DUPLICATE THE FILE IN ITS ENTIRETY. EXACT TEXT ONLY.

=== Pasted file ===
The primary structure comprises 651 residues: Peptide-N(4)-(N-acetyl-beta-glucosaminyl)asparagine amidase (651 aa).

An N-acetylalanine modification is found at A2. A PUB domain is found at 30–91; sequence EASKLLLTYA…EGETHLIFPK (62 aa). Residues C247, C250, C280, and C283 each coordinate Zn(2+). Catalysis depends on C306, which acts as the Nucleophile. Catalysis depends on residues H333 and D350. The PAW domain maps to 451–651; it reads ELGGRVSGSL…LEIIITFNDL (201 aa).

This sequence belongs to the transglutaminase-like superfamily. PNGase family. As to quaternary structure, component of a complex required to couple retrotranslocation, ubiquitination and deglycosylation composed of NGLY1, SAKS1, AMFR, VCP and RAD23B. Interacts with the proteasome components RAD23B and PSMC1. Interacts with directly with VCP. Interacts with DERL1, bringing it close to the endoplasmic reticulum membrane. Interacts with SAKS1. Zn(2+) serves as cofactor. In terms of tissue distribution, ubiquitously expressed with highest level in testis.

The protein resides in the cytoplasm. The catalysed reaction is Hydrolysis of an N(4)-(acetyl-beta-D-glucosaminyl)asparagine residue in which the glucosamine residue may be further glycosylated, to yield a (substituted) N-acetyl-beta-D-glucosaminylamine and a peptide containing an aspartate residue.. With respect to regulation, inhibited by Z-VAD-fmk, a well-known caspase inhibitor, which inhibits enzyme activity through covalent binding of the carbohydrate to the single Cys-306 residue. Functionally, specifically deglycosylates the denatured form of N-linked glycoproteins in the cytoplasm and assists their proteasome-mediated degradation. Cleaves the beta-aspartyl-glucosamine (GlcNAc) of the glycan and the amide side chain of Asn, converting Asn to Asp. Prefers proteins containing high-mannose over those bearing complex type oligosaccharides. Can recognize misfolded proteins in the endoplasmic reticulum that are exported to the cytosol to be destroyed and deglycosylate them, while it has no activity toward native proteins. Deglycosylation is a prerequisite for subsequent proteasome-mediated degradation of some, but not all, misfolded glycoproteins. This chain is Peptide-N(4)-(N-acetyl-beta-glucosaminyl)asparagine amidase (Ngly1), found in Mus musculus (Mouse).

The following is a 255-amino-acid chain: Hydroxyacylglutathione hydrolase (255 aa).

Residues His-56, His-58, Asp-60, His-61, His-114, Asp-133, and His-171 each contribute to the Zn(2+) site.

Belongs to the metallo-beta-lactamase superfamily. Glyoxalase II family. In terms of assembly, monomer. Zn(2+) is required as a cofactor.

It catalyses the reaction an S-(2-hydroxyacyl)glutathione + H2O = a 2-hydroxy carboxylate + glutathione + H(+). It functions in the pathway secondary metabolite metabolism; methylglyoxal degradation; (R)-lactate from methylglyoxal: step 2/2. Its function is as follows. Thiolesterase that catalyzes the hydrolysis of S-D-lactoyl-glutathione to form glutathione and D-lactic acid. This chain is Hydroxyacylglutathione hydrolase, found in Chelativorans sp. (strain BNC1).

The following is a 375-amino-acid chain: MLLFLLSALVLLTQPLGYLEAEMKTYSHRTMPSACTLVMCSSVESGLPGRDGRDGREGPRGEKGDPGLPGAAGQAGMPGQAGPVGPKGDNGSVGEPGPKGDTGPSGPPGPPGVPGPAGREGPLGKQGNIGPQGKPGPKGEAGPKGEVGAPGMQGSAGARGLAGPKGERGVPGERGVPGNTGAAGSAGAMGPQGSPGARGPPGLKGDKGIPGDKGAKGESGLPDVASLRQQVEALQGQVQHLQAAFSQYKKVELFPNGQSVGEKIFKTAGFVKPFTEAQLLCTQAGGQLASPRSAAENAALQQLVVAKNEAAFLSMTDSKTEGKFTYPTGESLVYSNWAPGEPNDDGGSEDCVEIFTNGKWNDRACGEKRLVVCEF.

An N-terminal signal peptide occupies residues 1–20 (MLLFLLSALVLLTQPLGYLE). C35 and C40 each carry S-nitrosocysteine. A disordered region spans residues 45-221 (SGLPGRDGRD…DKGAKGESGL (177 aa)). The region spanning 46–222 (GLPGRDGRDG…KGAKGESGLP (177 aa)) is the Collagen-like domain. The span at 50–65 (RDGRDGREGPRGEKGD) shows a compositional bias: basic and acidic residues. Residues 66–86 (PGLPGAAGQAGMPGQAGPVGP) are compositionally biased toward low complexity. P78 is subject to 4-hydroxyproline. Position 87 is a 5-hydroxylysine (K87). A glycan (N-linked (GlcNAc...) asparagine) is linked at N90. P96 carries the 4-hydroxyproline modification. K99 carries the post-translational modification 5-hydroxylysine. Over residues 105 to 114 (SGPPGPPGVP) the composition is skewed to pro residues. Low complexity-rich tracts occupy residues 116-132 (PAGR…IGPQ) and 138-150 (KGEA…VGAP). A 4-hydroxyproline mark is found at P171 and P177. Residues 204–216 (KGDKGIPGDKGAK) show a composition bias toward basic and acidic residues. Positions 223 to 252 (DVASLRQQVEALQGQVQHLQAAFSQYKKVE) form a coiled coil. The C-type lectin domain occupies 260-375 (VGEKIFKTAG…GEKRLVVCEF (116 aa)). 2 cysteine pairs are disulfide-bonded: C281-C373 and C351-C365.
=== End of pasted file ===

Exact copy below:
The primary structure comprises 651 residues: Peptide-N(4)-(N-acetyl-beta-glucosaminyl)asparagine amidase (651 aa).

An N-acetylalanine modification is found at A2. A PUB domain is found at 30–91; sequence EASKLLLTYA…EGETHLIFPK (62 aa). Residues C247, C250, C280, and C283 each coordinate Zn(2+). Catalysis depends on C306, which acts as the Nucleophile. Catalysis depends on residues H333 and D350. The PAW domain maps to 451–651; it reads ELGGRVSGSL…LEIIITFNDL (201 aa).

This sequence belongs to the transglutaminase-like superfamily. PNGase family. As to quaternary structure, component of a complex required to couple retrotranslocation, ubiquitination and deglycosylation composed of NGLY1, SAKS1, AMFR, VCP and RAD23B. Interacts with the proteasome components RAD23B and PSMC1. Interacts with directly with VCP. Interacts with DERL1, bringing it close to the endoplasmic reticulum membrane. Interacts with SAKS1. Zn(2+) serves as cofactor. In terms of tissue distribution, ubiquitously expressed with highest level in testis.

The protein resides in the cytoplasm. The catalysed reaction is Hydrolysis of an N(4)-(acetyl-beta-D-glucosaminyl)asparagine residue in which the glucosamine residue may be further glycosylated, to yield a (substituted) N-acetyl-beta-D-glucosaminylamine and a peptide containing an aspartate residue.. With respect to regulation, inhibited by Z-VAD-fmk, a well-known caspase inhibitor, which inhibits enzyme activity through covalent binding of the carbohydrate to the single Cys-306 residue. Functionally, specifically deglycosylates the denatured form of N-linked glycoproteins in the cytoplasm and assists their proteasome-mediated degradation. Cleaves the beta-aspartyl-glucosamine (GlcNAc) of the glycan and the amide side chain of Asn, converting Asn to Asp. Prefers proteins containing high-mannose over those bearing complex type oligosaccharides. Can recognize misfolded proteins in the endoplasmic reticulum that are exported to the cytosol to be destroyed and deglycosylate them, while it has no activity toward native proteins. Deglycosylation is a prerequisite for subsequent proteasome-mediated degradation of some, but not all, misfolded glycoproteins. This chain is Peptide-N(4)-(N-acetyl-beta-glucosaminyl)asparagine amidase (Ngly1), found in Mus musculus (Mouse).

The following is a 255-amino-acid chain: Hydroxyacylglutathione hydrolase (255 aa).

Residues His-56, His-58, Asp-60, His-61, His-114, Asp-133, and His-171 each contribute to the Zn(2+) site.

Belongs to the metallo-beta-lactamase superfamily. Glyoxalase II family. In terms of assembly, monomer. Zn(2+) is required as a cofactor.

It catalyses the reaction an S-(2-hydroxyacyl)glutathione + H2O = a 2-hydroxy carboxylate + glutathione + H(+). It functions in the pathway secondary metabolite metabolism; methylglyoxal degradation; (R)-lactate from methylglyoxal: step 2/2. Its function is as follows. Thiolesterase that catalyzes the hydrolysis of S-D-lactoyl-glutathione to form glutathione and D-lactic acid. This chain is Hydroxyacylglutathione hydrolase, found in Chelativorans sp. (strain BNC1).

The following is a 375-amino-acid chain: MLLFLLSALVLLTQPLGYLEAEMKTYSHRTMPSACTLVMCSSVESGLPGRDGRDGREGPRGEKGDPGLPGAAGQAGMPGQAGPVGPKGDNGSVGEPGPKGDTGPSGPPGPPGVPGPAGREGPLGKQGNIGPQGKPGPKGEAGPKGEVGAPGMQGSAGARGLAGPKGERGVPGERGVPGNTGAAGSAGAMGPQGSPGARGPPGLKGDKGIPGDKGAKGESGLPDVASLRQQVEALQGQVQHLQAAFSQYKKVELFPNGQSVGEKIFKTAGFVKPFTEAQLLCTQAGGQLASPRSAAENAALQQLVVAKNEAAFLSMTDSKTEGKFTYPTGESLVYSNWAPGEPNDDGGSEDCVEIFTNGKWNDRACGEKRLVVCEF.

An N-terminal signal peptide occupies residues 1–20 (MLLFLLSALVLLTQPLGYLE). C35 and C40 each carry S-nitrosocysteine. A disordered region spans residues 45-221 (SGLPGRDGRD…DKGAKGESGL (177 aa)). The region spanning 46–222 (GLPGRDGRDG…KGAKGESGLP (177 aa)) is the Collagen-like domain. The span at 50–65 (RDGRDGREGPRGEKGD) shows a compositional bias: basic and acidic residues. Residues 66–86 (PGLPGAAGQAGMPGQAGPVGP) are compositionally biased toward low complexity. P78 is subject to 4-hydroxyproline. Position 87 is a 5-hydroxylysine (K87). A glycan (N-linked (GlcNAc...) asparagine) is linked at N90. P96 carries the 4-hydroxyproline modification. K99 carries the post-translational modification 5-hydroxylysine. Over residues 105 to 114 (SGPPGPPGVP) the composition is skewed to pro residues. Low complexity-rich tracts occupy residues 116-132 (PAGR…IGPQ) and 138-150 (KGEA…VGAP). A 4-hydroxyproline mark is found at P171 and P177. Residues 204–216 (KGDKGIPGDKGAK) show a composition bias toward basic and acidic residues. Positions 223 to 252 (DVASLRQQVEALQGQVQHLQAAFSQYKKVE) form a coiled coil. The C-type lectin domain occupies 260-375 (VGEKIFKTAG…GEKRLVVCEF (116 aa)). 2 cysteine pairs are disulfide-bonded: C281-C373 and C351-C365.